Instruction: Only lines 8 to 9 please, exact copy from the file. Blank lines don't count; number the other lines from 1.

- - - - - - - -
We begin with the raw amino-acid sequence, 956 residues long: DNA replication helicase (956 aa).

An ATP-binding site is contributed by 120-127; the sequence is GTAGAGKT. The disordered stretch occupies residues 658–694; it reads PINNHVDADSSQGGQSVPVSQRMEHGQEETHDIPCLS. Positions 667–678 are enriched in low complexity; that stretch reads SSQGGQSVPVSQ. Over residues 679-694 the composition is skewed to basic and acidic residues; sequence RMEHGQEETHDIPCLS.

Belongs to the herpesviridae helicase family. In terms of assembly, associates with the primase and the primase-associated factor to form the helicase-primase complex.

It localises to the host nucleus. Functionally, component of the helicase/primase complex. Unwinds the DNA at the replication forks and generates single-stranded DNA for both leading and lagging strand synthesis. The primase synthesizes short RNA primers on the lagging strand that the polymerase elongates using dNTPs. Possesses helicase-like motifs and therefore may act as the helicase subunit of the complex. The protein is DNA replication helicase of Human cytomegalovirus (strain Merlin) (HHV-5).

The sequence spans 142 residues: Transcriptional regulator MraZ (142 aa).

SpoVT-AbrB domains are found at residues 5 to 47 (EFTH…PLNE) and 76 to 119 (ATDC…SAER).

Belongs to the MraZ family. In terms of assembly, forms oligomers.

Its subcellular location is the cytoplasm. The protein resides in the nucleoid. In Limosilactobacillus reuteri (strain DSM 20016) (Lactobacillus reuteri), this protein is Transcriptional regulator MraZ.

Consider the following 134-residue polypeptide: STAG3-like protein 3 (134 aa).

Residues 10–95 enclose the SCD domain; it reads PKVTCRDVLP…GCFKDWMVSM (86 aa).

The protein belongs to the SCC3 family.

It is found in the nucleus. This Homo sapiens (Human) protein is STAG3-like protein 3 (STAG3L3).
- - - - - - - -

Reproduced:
Its subcellular location is the cytoplasm. The protein resides in the nucleoid. In Limosilactobacillus reuteri (strain DSM 20016) (Lactobacillus reuteri), this protein is Transcriptional regulator MraZ.

Consider the following 134-residue polypeptide: STAG3-like protein 3 (134 aa).